If you’ve been enjoying the benefits of working from home – hello sleep-ins, gourmet lunches and 3pm walks – welcome to the club.
As our jobs slowly return to the office, many of us are wondering how we can keep reaching our health goals without the flexibility of working from home. Lockdown has taught people the myriad of benefits that come with walking, because frankly we had nothing else to do! But returning to office life doesn’t mean we need to say goodbye to feeling fit, active, and healthy.
Many organisations are realising the positive outcomes that arise when people increase activity levels and spend time outdoors. Not only does your mental health benefit greatly, but studies show that your overall productivity is also significantly improved. And what employer doesn’t love productive employees!
I had a chat to the ladies who head up Wild Women – Di Westaway, our Founder and CEO, and Susannah Miall, our General Manager – who have some epic tips for maintaining physical and mental wellbeing when back at the office.
Little habits, BIG result
We all know sitting all day isn’t great for us, so I asked both Di and Susannah how we can make an effort to counteract the negative effects of this when you have a sedentary desk job. Their response: changing little behaviours throughout your day.
It takes between 200-300 days to change a habit, so making small changes in your behaviour can have a significant impact on your wellbeing – if you stick to it!
- Use a stand-up desk for some of the day
- Take walking meetings
- Swap Friday drinks for a sip-and-stroll
- Schedule a lunchtime workout a couple of days a week
- Sign up for a team goal that makes wellbeing a priority, such as Coastrek
- And, importantly, support and celebrate these behaviours with one another.
But what if your workplace just doesn’t ‘get it’?
It’s hard to stay healthy when your boss or workmates are doing the opposite. When everyone else is sitting all day, eating at their desks and using chocolate or coffee to power through the 3pm slump, it can be tricky to make healthier choices. I asked Di and Susannah what they would suggest doing if your boss or employer frowns upon things like lunchtime workouts or going for a walk to get some fresh air.
Susannah suggested that the first step would be to find out what the barriers may be, and then share your reasons why activity is beneficial. Understand one another and discuss what would work for the employer. You may like to provide some research as to why this would benefit the organization, focusing on thing such as productivity, absenteeism and presenteeism.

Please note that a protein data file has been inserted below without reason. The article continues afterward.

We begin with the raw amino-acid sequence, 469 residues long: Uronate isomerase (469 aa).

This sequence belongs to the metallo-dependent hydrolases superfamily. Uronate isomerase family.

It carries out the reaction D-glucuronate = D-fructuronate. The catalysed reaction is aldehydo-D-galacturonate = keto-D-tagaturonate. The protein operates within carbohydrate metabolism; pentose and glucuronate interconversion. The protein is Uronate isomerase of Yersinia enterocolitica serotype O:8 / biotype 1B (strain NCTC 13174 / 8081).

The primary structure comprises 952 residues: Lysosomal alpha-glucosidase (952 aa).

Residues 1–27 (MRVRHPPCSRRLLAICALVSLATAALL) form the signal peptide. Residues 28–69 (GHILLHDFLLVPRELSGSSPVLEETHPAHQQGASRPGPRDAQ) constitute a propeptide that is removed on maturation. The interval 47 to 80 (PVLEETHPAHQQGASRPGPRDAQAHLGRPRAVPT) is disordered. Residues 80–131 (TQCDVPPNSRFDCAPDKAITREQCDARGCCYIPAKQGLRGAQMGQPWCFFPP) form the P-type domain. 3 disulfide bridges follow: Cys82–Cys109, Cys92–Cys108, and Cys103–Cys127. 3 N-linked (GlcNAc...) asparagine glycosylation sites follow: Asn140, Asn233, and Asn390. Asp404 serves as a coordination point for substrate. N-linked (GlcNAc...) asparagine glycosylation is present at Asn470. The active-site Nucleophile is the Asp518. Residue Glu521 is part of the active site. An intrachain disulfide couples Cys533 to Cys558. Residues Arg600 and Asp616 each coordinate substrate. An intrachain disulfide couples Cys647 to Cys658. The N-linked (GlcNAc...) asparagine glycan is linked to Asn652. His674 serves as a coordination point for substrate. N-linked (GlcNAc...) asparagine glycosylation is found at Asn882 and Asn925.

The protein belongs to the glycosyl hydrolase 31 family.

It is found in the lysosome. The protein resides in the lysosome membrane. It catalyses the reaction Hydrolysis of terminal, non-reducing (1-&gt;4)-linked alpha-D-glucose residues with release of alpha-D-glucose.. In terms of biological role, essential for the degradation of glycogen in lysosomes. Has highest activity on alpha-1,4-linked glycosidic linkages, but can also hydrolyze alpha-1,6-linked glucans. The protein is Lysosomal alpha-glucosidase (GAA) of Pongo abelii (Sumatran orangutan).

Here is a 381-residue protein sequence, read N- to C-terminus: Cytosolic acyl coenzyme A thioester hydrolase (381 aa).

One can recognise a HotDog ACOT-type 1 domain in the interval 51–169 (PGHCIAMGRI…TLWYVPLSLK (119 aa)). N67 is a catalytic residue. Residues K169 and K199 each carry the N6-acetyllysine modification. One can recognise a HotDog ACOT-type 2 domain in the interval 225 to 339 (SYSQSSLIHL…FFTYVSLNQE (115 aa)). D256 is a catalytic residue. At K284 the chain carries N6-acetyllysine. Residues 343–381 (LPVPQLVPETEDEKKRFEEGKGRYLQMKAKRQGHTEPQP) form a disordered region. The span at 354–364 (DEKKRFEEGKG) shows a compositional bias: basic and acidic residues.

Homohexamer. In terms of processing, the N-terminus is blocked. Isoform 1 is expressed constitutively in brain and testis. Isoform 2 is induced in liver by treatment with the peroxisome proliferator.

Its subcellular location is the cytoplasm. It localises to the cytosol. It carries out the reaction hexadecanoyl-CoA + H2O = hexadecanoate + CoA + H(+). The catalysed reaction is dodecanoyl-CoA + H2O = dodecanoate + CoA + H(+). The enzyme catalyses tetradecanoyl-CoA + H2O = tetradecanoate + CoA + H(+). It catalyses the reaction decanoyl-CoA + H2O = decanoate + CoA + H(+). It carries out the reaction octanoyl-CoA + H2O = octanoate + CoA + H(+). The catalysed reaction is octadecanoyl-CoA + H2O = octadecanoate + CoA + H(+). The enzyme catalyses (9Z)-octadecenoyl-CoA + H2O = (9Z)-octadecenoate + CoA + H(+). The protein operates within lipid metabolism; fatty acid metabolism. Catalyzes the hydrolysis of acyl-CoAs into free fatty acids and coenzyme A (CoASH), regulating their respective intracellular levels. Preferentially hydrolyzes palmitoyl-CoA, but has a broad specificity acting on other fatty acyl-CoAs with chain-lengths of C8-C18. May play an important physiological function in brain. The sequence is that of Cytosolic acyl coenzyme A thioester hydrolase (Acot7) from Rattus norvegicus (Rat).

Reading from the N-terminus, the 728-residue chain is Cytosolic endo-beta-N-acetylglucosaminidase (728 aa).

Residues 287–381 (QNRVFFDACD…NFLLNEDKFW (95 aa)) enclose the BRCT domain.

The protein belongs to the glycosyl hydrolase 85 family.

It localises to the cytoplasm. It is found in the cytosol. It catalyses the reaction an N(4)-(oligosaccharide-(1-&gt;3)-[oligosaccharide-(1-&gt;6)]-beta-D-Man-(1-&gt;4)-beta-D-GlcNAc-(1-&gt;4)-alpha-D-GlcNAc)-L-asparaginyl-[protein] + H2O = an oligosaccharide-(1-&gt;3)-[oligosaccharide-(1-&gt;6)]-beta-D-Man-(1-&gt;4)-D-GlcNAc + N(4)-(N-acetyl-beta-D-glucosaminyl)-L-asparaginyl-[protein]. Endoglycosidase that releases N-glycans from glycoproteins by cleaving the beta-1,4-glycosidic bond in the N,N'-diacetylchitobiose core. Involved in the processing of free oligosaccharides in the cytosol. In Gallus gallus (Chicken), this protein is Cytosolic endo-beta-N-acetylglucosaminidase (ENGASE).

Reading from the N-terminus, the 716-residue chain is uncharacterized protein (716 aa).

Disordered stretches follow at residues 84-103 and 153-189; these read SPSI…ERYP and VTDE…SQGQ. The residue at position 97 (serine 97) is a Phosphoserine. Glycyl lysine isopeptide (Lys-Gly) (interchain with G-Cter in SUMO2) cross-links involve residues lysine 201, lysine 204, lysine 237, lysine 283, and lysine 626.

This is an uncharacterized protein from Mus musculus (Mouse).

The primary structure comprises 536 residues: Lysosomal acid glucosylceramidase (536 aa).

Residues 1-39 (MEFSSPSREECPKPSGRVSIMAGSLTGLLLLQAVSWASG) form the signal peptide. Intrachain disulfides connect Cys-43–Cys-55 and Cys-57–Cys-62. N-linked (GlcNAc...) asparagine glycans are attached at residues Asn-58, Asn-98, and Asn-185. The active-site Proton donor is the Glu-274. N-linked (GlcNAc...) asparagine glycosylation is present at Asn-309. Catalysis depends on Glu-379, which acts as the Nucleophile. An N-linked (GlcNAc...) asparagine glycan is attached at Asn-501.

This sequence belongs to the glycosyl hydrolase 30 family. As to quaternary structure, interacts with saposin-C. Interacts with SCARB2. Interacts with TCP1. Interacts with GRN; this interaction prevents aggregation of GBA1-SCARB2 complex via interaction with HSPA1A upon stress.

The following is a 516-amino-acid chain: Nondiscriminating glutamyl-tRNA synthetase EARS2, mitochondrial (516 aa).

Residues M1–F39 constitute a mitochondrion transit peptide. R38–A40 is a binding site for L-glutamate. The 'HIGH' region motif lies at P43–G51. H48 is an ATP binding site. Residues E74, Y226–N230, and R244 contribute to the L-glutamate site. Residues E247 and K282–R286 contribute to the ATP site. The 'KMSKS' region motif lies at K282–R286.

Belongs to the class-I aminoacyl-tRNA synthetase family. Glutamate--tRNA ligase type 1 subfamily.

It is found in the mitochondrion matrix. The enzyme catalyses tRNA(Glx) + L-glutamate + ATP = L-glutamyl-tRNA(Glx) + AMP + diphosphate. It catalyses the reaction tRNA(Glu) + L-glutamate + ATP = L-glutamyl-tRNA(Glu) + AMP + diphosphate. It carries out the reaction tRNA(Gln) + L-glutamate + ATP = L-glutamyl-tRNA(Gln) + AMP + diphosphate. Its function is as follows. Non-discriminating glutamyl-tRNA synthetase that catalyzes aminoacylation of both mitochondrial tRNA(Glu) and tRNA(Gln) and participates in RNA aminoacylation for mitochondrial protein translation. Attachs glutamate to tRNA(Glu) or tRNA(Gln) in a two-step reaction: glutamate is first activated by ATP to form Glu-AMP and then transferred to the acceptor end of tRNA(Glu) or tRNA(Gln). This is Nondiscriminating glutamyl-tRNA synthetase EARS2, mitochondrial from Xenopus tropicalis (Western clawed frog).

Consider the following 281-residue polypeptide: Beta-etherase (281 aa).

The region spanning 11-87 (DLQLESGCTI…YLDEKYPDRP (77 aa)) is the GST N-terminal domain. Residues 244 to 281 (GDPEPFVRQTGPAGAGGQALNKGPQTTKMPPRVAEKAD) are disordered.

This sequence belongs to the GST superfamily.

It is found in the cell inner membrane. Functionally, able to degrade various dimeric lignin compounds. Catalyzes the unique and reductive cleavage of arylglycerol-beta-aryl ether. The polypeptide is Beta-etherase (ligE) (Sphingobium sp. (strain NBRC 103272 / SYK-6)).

Another option is to suggest a 20-minute walk at lunchtime once a week, and invite your boss or colleagues to join you. You can use this time to connect outside the office environment, which may help grease the wheels.
Susannah provided some great insight into the outcomes of physical activity: “Physical activity is essential for good overall health and has been shown to have many specific health benefits, both physical and mental. Physically active employees tend to have stronger immune systems, are more focused and productive, have a more positive attitude and can cope better with stressful situations.”
Everyone in your team would benefit from healthier choices, so you have a great opportunity to be an agent of change!
Work smarter, not harder – tips for employers
We know that there are clear benefits for employees, but there are also huge upsides for businesses. Di and Susannah shared why workplaces love healthy, happy staff. “Research has shown that employees who get at least 75 minutes of vigorous-intensity physical activity per week take an average of 4.1 fewer sick days per year.” Healthy employees are generally more productive, focused and happier at work – which is good for the bottom line.
So, I asked the pair how you can encourage your team to adopt healthy habits. Based on evidence that shows culture comes from the leaders, Di and Susannah both strongly believe that walking the talk is key. Setting an example for your employees will encourage others and support this shift within the workplace.
Celebrating these healthy behaviours is also vital. All of us like a little pat on the back now and then, so be there for your team when they need those words of encouragement, and when they achieve, be there to congratulate them.
Some tips from Di and Susannah for employers:
- Make the behaviours simple and inclusive. Walking and stretching are great options.
- Remove barriers (e.g. casual dress and comfortable shoes can be okay some days, leave a pair of runners in the office).
- Environment is key. Give your team access to standing desks, areas for stand-up meetings and lunch spaces away from desks.
- Flexible working which allows people to fit in a gym class at lunch. Convenience is key.
- Provide healthy snacks and don’t have plentiful unhealthy snacks (such as cookies or chips) available in the work kitchen.
- Get your team involved in a goal such as Coastrek! The event brings together the benefits of physical, mental and social health while supporting a team-driven goal. The training program provides some structure allowing for the formation of new behaviours (for example, your team may choose to meet every Monday afternoon and Wednesday morning to walk together.) This also brings many unintended consequences when people have a chance to connect with each other away from their desks.